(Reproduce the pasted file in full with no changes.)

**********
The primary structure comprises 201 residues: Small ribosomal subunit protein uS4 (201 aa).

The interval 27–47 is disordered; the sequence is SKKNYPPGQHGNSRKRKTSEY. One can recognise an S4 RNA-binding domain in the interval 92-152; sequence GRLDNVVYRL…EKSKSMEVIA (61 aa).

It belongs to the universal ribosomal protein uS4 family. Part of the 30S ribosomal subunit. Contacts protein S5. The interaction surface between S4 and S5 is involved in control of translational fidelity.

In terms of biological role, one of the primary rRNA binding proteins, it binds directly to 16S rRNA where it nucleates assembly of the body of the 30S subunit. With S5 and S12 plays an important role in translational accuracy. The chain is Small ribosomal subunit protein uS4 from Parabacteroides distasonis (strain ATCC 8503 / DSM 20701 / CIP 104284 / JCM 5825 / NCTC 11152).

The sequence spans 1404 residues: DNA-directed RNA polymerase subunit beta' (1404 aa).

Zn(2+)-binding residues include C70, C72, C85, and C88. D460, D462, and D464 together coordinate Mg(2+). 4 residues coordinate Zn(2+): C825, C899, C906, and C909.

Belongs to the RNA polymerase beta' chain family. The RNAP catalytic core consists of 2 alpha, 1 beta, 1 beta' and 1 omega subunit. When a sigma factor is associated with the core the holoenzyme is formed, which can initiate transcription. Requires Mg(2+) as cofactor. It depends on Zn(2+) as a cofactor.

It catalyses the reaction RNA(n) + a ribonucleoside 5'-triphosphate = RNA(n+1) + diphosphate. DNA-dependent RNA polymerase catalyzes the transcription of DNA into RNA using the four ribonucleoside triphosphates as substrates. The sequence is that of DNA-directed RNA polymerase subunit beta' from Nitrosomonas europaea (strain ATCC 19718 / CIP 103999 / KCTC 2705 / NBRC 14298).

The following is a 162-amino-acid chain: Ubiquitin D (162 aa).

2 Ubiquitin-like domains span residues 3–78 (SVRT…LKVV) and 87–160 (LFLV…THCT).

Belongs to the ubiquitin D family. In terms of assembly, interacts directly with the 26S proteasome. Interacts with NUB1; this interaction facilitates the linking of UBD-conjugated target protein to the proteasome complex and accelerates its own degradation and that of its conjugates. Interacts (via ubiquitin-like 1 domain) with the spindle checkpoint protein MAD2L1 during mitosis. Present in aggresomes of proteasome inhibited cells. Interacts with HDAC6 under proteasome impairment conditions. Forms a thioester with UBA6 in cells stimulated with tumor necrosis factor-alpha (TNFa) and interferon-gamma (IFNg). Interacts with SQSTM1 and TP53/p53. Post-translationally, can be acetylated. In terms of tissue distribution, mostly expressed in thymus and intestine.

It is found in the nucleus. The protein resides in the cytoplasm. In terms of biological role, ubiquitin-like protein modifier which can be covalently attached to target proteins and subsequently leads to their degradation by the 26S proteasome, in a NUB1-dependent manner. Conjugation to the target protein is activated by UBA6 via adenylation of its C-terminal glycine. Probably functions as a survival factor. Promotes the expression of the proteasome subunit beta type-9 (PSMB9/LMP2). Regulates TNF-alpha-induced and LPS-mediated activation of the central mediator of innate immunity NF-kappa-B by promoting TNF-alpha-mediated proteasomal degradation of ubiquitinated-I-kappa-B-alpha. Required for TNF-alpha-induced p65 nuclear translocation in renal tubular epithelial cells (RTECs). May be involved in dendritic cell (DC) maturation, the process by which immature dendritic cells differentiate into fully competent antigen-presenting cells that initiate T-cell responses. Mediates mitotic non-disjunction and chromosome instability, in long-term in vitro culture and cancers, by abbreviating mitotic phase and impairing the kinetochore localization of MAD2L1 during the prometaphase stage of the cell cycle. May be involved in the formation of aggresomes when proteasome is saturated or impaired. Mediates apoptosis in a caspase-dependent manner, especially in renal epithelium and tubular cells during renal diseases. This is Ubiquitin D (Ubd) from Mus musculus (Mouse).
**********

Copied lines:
The primary structure comprises 201 residues: Small ribosomal subunit protein uS4 (201 aa).

The interval 27–47 is disordered; the sequence is SKKNYPPGQHGNSRKRKTSEY. One can recognise an S4 RNA-binding domain in the interval 92-152; sequence GRLDNVVYRL…EKSKSMEVIA (61 aa).

It belongs to the universal ribosomal protein uS4 family. Part of the 30S ribosomal subunit. Contacts protein S5. The interaction surface between S4 and S5 is involved in control of translational fidelity.

In terms of biological role, one of the primary rRNA binding proteins, it binds directly to 16S rRNA where it nucleates assembly of the body of the 30S subunit. With S5 and S12 plays an important role in translational accuracy. The chain is Small ribosomal subunit protein uS4 from Parabacteroides distasonis (strain ATCC 8503 / DSM 20701 / CIP 104284 / JCM 5825 / NCTC 11152).

The sequence spans 1404 residues: DNA-directed RNA polymerase subunit beta' (1404 aa).

Zn(2+)-binding residues include C70, C72, C85, and C88. D460, D462, and D464 together coordinate Mg(2+). 4 residues coordinate Zn(2+): C825, C899, C906, and C909.

Belongs to the RNA polymerase beta' chain family. The RNAP catalytic core consists of 2 alpha, 1 beta, 1 beta' and 1 omega subunit. When a sigma factor is associated with the core the holoenzyme is formed, which can initiate transcription. Requires Mg(2+) as cofactor. It depends on Zn(2+) as a cofactor.

It catalyses the reaction RNA(n) + a ribonucleoside 5'-triphosphate = RNA(n+1) + diphosphate. DNA-dependent RNA polymerase catalyzes the transcription of DNA into RNA using the four ribonucleoside triphosphates as substrates. The sequence is that of DNA-directed RNA polymerase subunit beta' from Nitrosomonas europaea (strain ATCC 19718 / CIP 103999 / KCTC 2705 / NBRC 14298).

The following is a 162-amino-acid chain: Ubiquitin D (162 aa).

2 Ubiquitin-like domains span residues 3–78 (SVRT…LKVV) and 87–160 (LFLV…THCT).

Belongs to the ubiquitin D family. In terms of assembly, interacts directly with the 26S proteasome. Interacts with NUB1; this interaction facilitates the linking of UBD-conjugated target protein to the proteasome complex and accelerates its own degradation and that of its conjugates. Interacts (via ubiquitin-like 1 domain) with the spindle checkpoint protein MAD2L1 during mitosis. Present in aggresomes of proteasome inhibited cells. Interacts with HDAC6 under proteasome impairment conditions. Forms a thioester with UBA6 in cells stimulated with tumor necrosis factor-alpha (TNFa) and interferon-gamma (IFNg). Interacts with SQSTM1 and TP53/p53. Post-translationally, can be acetylated. In terms of tissue distribution, mostly expressed in thymus and intestine.

It is found in the nucleus. The protein resides in the cytoplasm. In terms of biological role, ubiquitin-like protein modifier which can be covalently attached to target proteins and subsequently leads to their degradation by the 26S proteasome, in a NUB1-dependent manner. Conjugation to the target protein is activated by UBA6 via adenylation of its C-terminal glycine. Probably functions as a survival factor. Promotes the expression of the proteasome subunit beta type-9 (PSMB9/LMP2). Regulates TNF-alpha-induced and LPS-mediated activation of the central mediator of innate immunity NF-kappa-B by promoting TNF-alpha-mediated proteasomal degradation of ubiquitinated-I-kappa-B-alpha. Required for TNF-alpha-induced p65 nuclear translocation in renal tubular epithelial cells (RTECs). May be involved in dendritic cell (DC) maturation, the process by which immature dendritic cells differentiate into fully competent antigen-presenting cells that initiate T-cell responses. Mediates mitotic non-disjunction and chromosome instability, in long-term in vitro culture and cancers, by abbreviating mitotic phase and impairing the kinetochore localization of MAD2L1 during the prometaphase stage of the cell cycle. May be involved in the formation of aggresomes when proteasome is saturated or impaired. Mediates apoptosis in a caspase-dependent manner, especially in renal epithelium and tubular cells during renal diseases. This is Ubiquitin D (Ubd) from Mus musculus (Mouse).